From one of the curious byways of publishing history . . .
E-books may be new, but the impulse behind them certainly is not, as this story about a 1937 invention called the Penguincubator illustrates. As the story explains, Sir Allen Lane, founder of Penguin Books, was motivated to create a vending machine for paperback books by his frustration with the limited availability of reading material while traveling:
"After a weekend visiting Agatha Christie in Devon, he found himself on a platform at Exeter station searching its bookstall for something to read on his journey back to London, but discovered only popular magazines and reprints of Victorian novels.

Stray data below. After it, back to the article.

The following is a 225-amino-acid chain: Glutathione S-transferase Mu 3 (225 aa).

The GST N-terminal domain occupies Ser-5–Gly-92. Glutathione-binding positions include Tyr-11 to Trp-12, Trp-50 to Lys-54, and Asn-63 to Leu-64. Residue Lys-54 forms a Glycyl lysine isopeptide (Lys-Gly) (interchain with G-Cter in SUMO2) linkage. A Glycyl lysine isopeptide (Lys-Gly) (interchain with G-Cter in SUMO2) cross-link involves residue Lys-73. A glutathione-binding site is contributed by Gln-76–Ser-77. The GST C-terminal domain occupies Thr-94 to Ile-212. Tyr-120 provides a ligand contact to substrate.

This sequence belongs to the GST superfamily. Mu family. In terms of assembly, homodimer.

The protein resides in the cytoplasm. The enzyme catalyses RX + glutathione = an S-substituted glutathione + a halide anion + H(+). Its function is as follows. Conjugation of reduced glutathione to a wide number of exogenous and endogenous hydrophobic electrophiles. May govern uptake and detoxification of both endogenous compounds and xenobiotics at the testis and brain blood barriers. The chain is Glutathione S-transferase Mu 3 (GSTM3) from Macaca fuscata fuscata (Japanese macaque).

"Appalled by the selection on offer, Lane decided that good quality contemporary fiction should be made available at an attractive price and sold not just in traditional bookshops, but also in railway stations, tobacconists and chain stores."
Today, of course, we have the Kindle, with its instant download capability, for just such moments. And not just the Kindle: My wife Mary-Jo will happily tell you about downloading books to her iPhone when she finds herself in an airport without a good novel to read. It's true that the tiny screen only has room for 75 words or so at a time, but she has had no trouble reading entire books that way. And the selection of books available is a little more varied than that offered by the Penguincubator!